Buddy comedies, like Stuber, are Hollywood’s most dependable export.
As a script supervisor, your job is to make sure all shots are consistent between takes. With that in mind, can you name a genre that has stayed as consistent in quality, content, and appeal as the buddy comedy? A genre that has stood the test of time and sustained itself without reinventing the wheel in order to thrive?
It’s harder than you think.
The horror genre, for example, needs to move past cheap jump scares and balance fear with multi-layered storytelling to stay relevant (think of movies like Get Out or Hereditary). The ones that don’t are seen as seasonal darlings, not worthy of any extended pop-culture conversations.
It’s why Patrick Wilson will make a big splash on the promo circuit for a blockbuster like Aquaman but is relatively quiet for the release of Annabelle Comes Home. Even though Annabelle is a part of a billion dollar franchise, it’s still shackled by its genre for not branching out enough.
Romantic comedies need to speak the language of love and appeal to diverse demographics by starring unconventional pairings (think Crazy Rich Asians, Always Be My Maybe, or Trainwreck). If not, you get How To Be Single, a movie so forgettable, I had to Google it’s name even though I saw it in theatres.
The superhero genre needs to strip away the spectacle of its source material and work in a grittier environment to be memorable (think the Nolan Batman trilogy). Obviously, loud superhero movies are very popular, but if you were to ask someone which film broke new ground for the genre, Doctor Strange or Logan, the answer would be ‘the one with the claws’.
You get the point.
While other genres need to constantly innovate to capture audience mindshare, buddy comedies breeze on by. The genre follows the same structure year after year, without skipping a beat. Hell, the plots are so consistent with one another, you could argue that every movie is a remake.
I found a list of ‘The 20 Best Buddy/Action Comedy Movies’ on IMDB. Here’s a taste of how comparable they are.
48 Hrs. (1982): A hard-nosed cop reluctantly teams up with a wise-cracking criminal...
Lethal Weapon (1987): Two newly paired cops who are complete opposites must put aside their differences…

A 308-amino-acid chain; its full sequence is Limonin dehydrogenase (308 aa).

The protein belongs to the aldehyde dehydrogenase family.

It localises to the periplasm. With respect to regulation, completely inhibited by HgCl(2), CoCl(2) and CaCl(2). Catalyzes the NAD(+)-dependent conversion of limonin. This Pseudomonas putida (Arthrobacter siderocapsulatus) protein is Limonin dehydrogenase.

Shanghai Noon (2000): ...After teaming up with a train robber, the unlikely duo takes on a Chinese traitor and his corrupt boss.
The Heat (2013): An uptight FBI Special Agent is paired with a foul-mouthed Boston cop...
And now, Stuber (2019): A mild-mannered Uber driver named Stu picks up a grizzled detective who is hot on the trail of a sadistic, bloodthirsty terrorist...
Midnight Run, Due Date, 21 Jump Street...the list goes on and on.
The movies I listed span almost 40 years yet they’re cut from the same cloth.
And I love it.
That’s why I’m calling buddy comedies Hollywood’s most dependable export. They are the untouchables in an ever-changing industry. No matter what our current situation, buddy comedies are there to bring us back to safe territory. Yes, they are practically rehashes, but we accept it. We appreciate it. Audiences will flock to a buddy comedy even if the reviews are generally average. Call it familiarity, comfort, or just a reason to zone out and laugh — buddy comedies have mass appeal. Change my mind.
When it comes to Stuber, I’m sure you would agree, it has the same makeup of any great buddy comedy. An unlikely duo are paired together through circumstance, which leads to bickering, fighting, zany situations, and an understanding of each other’s differences which ultimately helps save the day...with plenty of laughs along the way.
While Stuber isn’t destined for critical acclaim like Planes, Trains, and Automobiles, it’s perfectly enjoyable. I expect Stuber to receive an average score on Rotten Tomatoes and have a respectable box office run. Just as the buddy comedy gods intended.
Until next time,